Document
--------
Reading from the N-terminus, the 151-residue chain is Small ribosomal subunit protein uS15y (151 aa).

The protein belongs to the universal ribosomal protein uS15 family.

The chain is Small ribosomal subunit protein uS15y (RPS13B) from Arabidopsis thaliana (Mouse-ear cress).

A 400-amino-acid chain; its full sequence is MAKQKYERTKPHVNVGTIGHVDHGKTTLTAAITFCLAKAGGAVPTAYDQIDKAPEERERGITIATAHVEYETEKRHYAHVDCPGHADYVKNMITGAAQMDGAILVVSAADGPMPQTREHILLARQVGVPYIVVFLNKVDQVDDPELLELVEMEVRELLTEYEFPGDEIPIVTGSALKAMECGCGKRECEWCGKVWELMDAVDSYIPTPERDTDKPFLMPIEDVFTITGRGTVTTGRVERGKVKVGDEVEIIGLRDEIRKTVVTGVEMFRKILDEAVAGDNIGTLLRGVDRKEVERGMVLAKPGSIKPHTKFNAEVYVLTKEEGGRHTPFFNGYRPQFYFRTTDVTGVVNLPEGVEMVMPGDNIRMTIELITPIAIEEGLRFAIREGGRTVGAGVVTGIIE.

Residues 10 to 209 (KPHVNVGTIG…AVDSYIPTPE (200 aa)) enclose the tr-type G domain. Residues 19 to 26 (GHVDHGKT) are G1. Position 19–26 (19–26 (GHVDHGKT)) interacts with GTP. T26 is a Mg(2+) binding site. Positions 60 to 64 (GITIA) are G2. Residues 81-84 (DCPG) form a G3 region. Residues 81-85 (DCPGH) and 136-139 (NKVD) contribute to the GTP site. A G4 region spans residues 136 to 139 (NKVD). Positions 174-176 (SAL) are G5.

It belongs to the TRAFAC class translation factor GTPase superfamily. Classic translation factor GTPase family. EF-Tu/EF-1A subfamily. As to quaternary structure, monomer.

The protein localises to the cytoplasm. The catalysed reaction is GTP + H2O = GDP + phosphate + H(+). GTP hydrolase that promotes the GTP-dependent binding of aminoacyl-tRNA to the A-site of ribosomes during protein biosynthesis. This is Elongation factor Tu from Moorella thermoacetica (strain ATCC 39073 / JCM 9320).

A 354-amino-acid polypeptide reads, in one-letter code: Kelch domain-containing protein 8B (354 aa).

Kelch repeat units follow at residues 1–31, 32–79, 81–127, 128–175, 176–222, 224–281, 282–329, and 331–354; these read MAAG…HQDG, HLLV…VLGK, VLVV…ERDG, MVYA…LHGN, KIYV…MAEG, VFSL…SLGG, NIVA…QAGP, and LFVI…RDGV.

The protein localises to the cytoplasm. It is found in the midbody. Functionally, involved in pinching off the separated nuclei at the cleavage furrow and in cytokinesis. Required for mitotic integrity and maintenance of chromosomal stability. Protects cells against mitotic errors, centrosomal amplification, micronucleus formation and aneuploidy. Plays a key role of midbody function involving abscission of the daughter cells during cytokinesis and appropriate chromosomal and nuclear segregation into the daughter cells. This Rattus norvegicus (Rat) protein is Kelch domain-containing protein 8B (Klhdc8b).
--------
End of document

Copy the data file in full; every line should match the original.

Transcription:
Reading from the N-terminus, the 151-residue chain is Small ribosomal subunit protein uS15y (151 aa).

The protein belongs to the universal ribosomal protein uS15 family.

The chain is Small ribosomal subunit protein uS15y (RPS13B) from Arabidopsis thaliana (Mouse-ear cress).

A 400-amino-acid chain; its full sequence is MAKQKYERTKPHVNVGTIGHVDHGKTTLTAAITFCLAKAGGAVPTAYDQIDKAPEERERGITIATAHVEYETEKRHYAHVDCPGHADYVKNMITGAAQMDGAILVVSAADGPMPQTREHILLARQVGVPYIVVFLNKVDQVDDPELLELVEMEVRELLTEYEFPGDEIPIVTGSALKAMECGCGKRECEWCGKVWELMDAVDSYIPTPERDTDKPFLMPIEDVFTITGRGTVTTGRVERGKVKVGDEVEIIGLRDEIRKTVVTGVEMFRKILDEAVAGDNIGTLLRGVDRKEVERGMVLAKPGSIKPHTKFNAEVYVLTKEEGGRHTPFFNGYRPQFYFRTTDVTGVVNLPEGVEMVMPGDNIRMTIELITPIAIEEGLRFAIREGGRTVGAGVVTGIIE.

Residues 10 to 209 (KPHVNVGTIG…AVDSYIPTPE (200 aa)) enclose the tr-type G domain. Residues 19 to 26 (GHVDHGKT) are G1. Position 19–26 (19–26 (GHVDHGKT)) interacts with GTP. T26 is a Mg(2+) binding site. Positions 60 to 64 (GITIA) are G2. Residues 81-84 (DCPG) form a G3 region. Residues 81-85 (DCPGH) and 136-139 (NKVD) contribute to the GTP site. A G4 region spans residues 136 to 139 (NKVD). Positions 174-176 (SAL) are G5.

It belongs to the TRAFAC class translation factor GTPase superfamily. Classic translation factor GTPase family. EF-Tu/EF-1A subfamily. As to quaternary structure, monomer.

The protein localises to the cytoplasm. The catalysed reaction is GTP + H2O = GDP + phosphate + H(+). GTP hydrolase that promotes the GTP-dependent binding of aminoacyl-tRNA to the A-site of ribosomes during protein biosynthesis. This is Elongation factor Tu from Moorella thermoacetica (strain ATCC 39073 / JCM 9320).

A 354-amino-acid polypeptide reads, in one-letter code: Kelch domain-containing protein 8B (354 aa).

Kelch repeat units follow at residues 1–31, 32–79, 81–127, 128–175, 176–222, 224–281, 282–329, and 331–354; these read MAAG…HQDG, HLLV…VLGK, VLVV…ERDG, MVYA…LHGN, KIYV…MAEG, VFSL…SLGG, NIVA…QAGP, and LFVI…RDGV.

The protein localises to the cytoplasm. It is found in the midbody. Functionally, involved in pinching off the separated nuclei at the cleavage furrow and in cytokinesis. Required for mitotic integrity and maintenance of chromosomal stability. Protects cells against mitotic errors, centrosomal amplification, micronucleus formation and aneuploidy. Plays a key role of midbody function involving abscission of the daughter cells during cytokinesis and appropriate chromosomal and nuclear segregation into the daughter cells. This Rattus norvegicus (Rat) protein is Kelch domain-containing protein 8B (Klhdc8b).